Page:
Scientists don’t yet know why this particular segment increases the risk of severe illness from the coronavirus. But the new findings, which were posted online Friday and have not yet been published in a scientific journal, show how some clues to modern health stem from ancient history.
“This interbreeding effect that happened 60,000 years ago is still having an impact today,” said Joshua Akey, a geneticist at Princeton University who was not involved in the new study.
This piece of the genome, which spans six genes on chromosome 3, has had a puzzling journey through human history, the study found. The variant is now common in Bangladesh, where 63% of people carry at least one copy. Across all of South Asia, almost one-third of people have inherited the segment.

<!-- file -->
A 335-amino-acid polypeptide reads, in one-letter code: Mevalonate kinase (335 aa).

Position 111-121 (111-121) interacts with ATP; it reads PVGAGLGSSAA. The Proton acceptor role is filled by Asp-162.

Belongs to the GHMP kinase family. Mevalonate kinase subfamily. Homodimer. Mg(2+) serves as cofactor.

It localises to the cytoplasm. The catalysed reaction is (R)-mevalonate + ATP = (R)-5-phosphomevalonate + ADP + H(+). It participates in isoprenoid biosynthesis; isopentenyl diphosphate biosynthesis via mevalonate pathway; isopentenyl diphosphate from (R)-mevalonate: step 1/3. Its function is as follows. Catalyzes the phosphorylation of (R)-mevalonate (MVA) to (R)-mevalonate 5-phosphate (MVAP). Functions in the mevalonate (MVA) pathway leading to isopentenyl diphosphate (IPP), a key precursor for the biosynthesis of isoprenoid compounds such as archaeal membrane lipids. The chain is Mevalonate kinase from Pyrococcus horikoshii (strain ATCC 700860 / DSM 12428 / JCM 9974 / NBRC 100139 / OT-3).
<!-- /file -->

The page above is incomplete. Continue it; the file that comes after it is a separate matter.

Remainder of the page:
Elsewhere, however, the segment is far less common. Only 8% of Europeans carry it, and just 4% have it in East Asia. It is almost completely absent in Africa.